By Gary S. Jackson, Director Consulting Expert, Data Science, CGI

In my previous blog, I walked through how blockchain can get back a trusted baseline of truth.  However, as I described there, it requires organizations to believe in sharing. 

Sharing becomes easier when the circle is private  

When I was a high school freshman, the teacher’s lounge fascinated me. The teacher’s lounge was a place where staff relax before or after class, eat lunch, enjoy coffee and socialize. No students were allowed inside — just teachers.

Then my senior year, my AP English teacher, Mr. White, invited me in. He asked me to come to the lounge to give him my final draft for a short story I had written for class.  He had liked my first two drafts and wanted to share the final version with his colleagues.  Creating something of value gave me passage into a restricted area.  Not only could I enter, I was by default trusted in this circle.

Imagine a teacher’s lounge as a private blockchain  

A teacher’s lounge is basically a restricted circle. If someone has allowed you in, I don’t have to know who you are. I trust you by default because you are in the circle.

When the United States started moving into a lockdown mode in response to the first wave of the pandemic, the biggest fear wasn’t the coronavirus getting out—it was that someone could use misinformation to feed a panic. The goal was to keep public safety without having others harmed or halting commerce needed for supply chains.  Information in the wrong hands could cause death.

Blockchain to save the day

What if you could share trustworthy information without revealing everything?  Have you ever had a close friend tell you something without telling you anything?  Such as ask a friend if they like the person you are currently dating and they simply answer, “No.  And trust me.  They are not good for you.”  You have a decision to make:  You trust them because of what they have done for you in the past, what they are doing for you now and what they might do for you in the future.   Or because of your past experiences with this person – you may not.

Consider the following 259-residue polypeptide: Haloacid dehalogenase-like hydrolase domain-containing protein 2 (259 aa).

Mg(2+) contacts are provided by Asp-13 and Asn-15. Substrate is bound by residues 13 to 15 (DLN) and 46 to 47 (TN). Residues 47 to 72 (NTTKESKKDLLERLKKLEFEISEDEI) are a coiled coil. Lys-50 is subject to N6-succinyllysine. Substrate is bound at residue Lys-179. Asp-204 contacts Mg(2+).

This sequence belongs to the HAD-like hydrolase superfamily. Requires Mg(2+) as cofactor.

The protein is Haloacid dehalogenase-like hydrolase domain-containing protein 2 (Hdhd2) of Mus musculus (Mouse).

But it requires you to see a lineage of past experiences to determine if you trust what they are offering you.

In this example, comparing a conversation about a relationship to a digital asset means on both things, you need total provenance or chain of custody of all assets on a distributed ledger.  Blockchain identifies when an asset is created, who is using what, when and for how long – past, present, and potentially future.

Knowing who created an asset, who is using it, and infer where it might be used next – without actually revealing the data would show how much “in demand” it is which might suggest the quality of the asset.

An asset that is being used and connected to other assets x100 (hundred times) versus an asset that is used twice and never connected to anything as you view the distributed ledger of the asset might tell you how trustworthy the data is.

This means blockchain provides complete transparency for its analytics.  But it does require a belief in sharing.

Private + Public = Innovation

Opening assets to the public allows for citizen data scientists the opportunity to securely browse, trust the use, and collaborate around public facing digital assets on public chains to create further innovation and solutions.  Citizen data scientists could publish findings back on the blockchain as trusted sources for federal, university, and commercial partners to check out within their private blockchains.

The phrase “Data is the new oil” was coined by Clive Humby, a British mathematician in 2006.

Unfortunately, real oil is owned by the very few.  And even data as “oil” in its current state is being mined by those few social media services that the world uses and is transformed into applications, algorithms, to further those companies’ futures.

Sharing is the new “oil”

Assets being joined together from private and public blockchains that have been vetted and verified as “true” create opportunity for everyone.  It becomes everyone’s commodity.  The more it’s used, reused, built on top of, added to, the better it becomes.

Can you trust blockchain?

The business problem of not sharing becomes an opportunity cost for all.

So the question really becomes, can you trust anything shared without it?

Watch Jackson’s presentation during Innov865 week 2022 below!